James is doing a running challenge with me, in which we’re running 26.2 miles over the next 8 weeks. It’s been astounding how dedicated he’s been to this task.
Thanks to Facebook memories, I’m recalling that three years ago, I took the girls through Couch to 5K, two years after going through it myself. Since then, each girl has participated in Girls on the Run and assorted races here and there.
Robert also runs, although he’s currently sidelined with a cranky Achilles.
Somehow, over time, we became a family of runners.
I’m tempted sometimes to enroll my kids in club running activities–recreational track or cross country or somesuch. It’s startling how easily that thought jumps into my head. My kids enjoy this, therefore they should do it in an organized way. It’s what we do as parents. A kid’s interested in the guitar? We get them private lessons. They like to do art? Sign them up for pottery camp. They want to learn tennis? We find a league to join. At least where I live, that’s an implicit or explicit responsibility of a parent. We nurture through providing opportunities. And as the mother of a kid on the swim team told me a few years ago, it’s never too early to think about a child’s college application. (Her kids were in elementary school.)
Certainly there are benefits to team sports–a good coach can be one of those inspiring childhood influences that impacts a person’s whole life. And while running is an activity that we most of us learn to do naturally as children, there’s always stuff to learn. Still, I’m trying to resist the impulse to formalize this interest of theirs. Kids today are continually evaluated, graded, scantronned, judged and compared. Not with this. This is our limit.
Part of that comes down to money and time–there’s only so many enrollment fees we can handle, and only so much carting around we’re willing to do. (I have a friend who calls this phase of parenting “Carpool.”) But on a broader level, I want my kids to have something they can do purely for the joy of it. They can set goals, or not. They can strive to improve, or not. It’s entirely up to them.
And they’re teaching me a lot. I realize, as I continue to claw my way back from last fall’s injury, how easily I’d fallen into a mode of improvement and incessant goal-setting. This is painful to admit about myself, though will surprise nobody who knows me. (My friend J took a personality inventory that suggested she stop thinking about life as one big self-improvement project, and she was incredulous: “What else would it be???” Oh, my sister.)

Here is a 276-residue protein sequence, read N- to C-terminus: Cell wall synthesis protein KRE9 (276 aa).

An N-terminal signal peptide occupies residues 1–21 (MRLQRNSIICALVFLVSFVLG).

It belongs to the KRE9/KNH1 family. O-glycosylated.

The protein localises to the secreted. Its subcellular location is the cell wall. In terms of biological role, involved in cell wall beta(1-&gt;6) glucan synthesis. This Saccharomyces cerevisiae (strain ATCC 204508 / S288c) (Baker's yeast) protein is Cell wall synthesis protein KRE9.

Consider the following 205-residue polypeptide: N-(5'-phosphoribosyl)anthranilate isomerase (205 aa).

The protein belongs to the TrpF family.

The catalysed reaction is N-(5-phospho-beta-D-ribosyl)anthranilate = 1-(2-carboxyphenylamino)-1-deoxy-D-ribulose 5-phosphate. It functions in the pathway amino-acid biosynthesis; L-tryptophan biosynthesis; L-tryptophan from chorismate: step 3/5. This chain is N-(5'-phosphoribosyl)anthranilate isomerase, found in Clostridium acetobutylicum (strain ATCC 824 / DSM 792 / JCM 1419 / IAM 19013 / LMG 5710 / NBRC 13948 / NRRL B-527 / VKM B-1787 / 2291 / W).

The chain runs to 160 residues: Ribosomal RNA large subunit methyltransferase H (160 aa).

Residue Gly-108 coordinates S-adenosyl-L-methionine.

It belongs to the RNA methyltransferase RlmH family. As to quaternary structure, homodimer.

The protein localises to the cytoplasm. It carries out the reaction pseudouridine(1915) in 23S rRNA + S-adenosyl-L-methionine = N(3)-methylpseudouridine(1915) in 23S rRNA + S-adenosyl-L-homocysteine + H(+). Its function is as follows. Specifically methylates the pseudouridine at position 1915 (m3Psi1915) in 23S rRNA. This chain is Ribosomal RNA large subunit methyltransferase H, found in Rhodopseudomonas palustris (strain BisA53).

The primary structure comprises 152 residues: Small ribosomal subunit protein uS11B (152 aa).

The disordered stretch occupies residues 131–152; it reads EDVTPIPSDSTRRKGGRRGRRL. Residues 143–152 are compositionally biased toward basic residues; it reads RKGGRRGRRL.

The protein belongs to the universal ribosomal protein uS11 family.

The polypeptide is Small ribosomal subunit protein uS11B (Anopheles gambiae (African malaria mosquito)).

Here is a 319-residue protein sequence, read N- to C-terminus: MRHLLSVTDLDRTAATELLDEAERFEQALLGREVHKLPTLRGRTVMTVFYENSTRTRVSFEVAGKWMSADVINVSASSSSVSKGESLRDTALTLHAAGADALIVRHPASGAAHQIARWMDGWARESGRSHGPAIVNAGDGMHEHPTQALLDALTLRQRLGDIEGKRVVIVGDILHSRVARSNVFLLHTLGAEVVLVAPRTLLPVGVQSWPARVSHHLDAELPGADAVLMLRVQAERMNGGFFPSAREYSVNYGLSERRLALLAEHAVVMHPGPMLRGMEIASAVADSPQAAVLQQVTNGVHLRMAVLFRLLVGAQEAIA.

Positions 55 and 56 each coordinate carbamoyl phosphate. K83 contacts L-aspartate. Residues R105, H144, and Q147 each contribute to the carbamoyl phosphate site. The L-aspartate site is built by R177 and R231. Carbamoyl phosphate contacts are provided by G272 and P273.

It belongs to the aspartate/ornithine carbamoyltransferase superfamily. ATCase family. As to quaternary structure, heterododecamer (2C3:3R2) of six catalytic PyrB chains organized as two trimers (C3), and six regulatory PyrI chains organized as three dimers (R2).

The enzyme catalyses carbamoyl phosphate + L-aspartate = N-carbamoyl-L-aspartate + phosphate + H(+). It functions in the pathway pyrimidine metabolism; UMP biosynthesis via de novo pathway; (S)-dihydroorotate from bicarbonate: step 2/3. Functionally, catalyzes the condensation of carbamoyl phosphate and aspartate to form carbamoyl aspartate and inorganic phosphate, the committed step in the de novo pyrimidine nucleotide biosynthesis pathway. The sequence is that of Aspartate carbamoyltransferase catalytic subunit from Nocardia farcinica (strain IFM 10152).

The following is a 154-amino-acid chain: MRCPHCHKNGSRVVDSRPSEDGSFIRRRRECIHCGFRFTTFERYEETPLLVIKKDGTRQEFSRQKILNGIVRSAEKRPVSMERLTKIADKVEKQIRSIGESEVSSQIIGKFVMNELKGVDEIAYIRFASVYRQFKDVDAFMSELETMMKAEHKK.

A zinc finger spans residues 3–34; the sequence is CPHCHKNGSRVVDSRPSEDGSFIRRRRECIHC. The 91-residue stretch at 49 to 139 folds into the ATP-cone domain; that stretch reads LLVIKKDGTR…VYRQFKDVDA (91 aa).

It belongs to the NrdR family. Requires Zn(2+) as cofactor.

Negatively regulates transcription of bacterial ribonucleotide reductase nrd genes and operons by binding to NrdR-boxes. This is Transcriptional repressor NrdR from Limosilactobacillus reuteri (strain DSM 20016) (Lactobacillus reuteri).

And so, this is a new touchstone for me:
My hopes and dreams are to be able to run for my entire life, to stay healthy and injury-free, to get an occasional PR through smart training, and to have a spirit of adventure in what I do.
When James runs, he says, “Look how fast I am!!!” I suspect if he joined a kids’ running team he would discover that, comparatively speaking, he isn’t fast. That’s the McKibben/Dana genetic lottery at work, and there’s only so much you can do to overcome that.
But at the end of our runs together, when the house is in sight, he turns to me, waiting for the signal. I say, “Now, James, turn on the gas!” and he does, leaving his mother in the dust… busting through whatever 8-year-old hopes and dreams he has, scattering them like leaves in the wind.
That’s me at the Petersburg Half Marathon last weekend, keeping an eye out for the finish line.
It’s been a few weeks since I’ve sent a message to you all. ‘Tis the season… for kid performances, lots of speaking engagements, and a good bit of writing… and I also managed to fit in a half marathon too. But I’ve missed our twice-monthly dispatches, and will be getting back to a regular schedule this spring and summer.
Work has been ramping up on my next book, Improvising with God, with a September due date for the manuscript. Yikes! But it’s been a blast to write, and is some of the most energizing work I’ve done so far.
It’s also really hard work. As much as I’m intrigued by improvisation, especially as a way of approaching life, it doesn’t come easily to me. I like having a script and a plan. The improv classes I’m taking are tiring for this borderline introvert. Every Monday morning I have to steel myself to go. I’m in level 2, which means I’m still a beginner, but just experienced enough to know what I don’t know. That’s a painful place to be, full of missteps and embarrassing silences in which my mind feels like it’s gone completely blank.
But the other side is this: I feel energized in class (though gangly as all get out!) and I never regret going. I always learn something about myself and this improvisation we call life. In improv, we don’t talk about mistakes, but rather opportunities: opportunities to learn, opportunities to turn a scene around through saying “Yes-And.”
In other words, I’m right here:
Here are a few things that have been inspiring me lately… all of which have an eye toward improv:
A Much Better View of the Moon (song)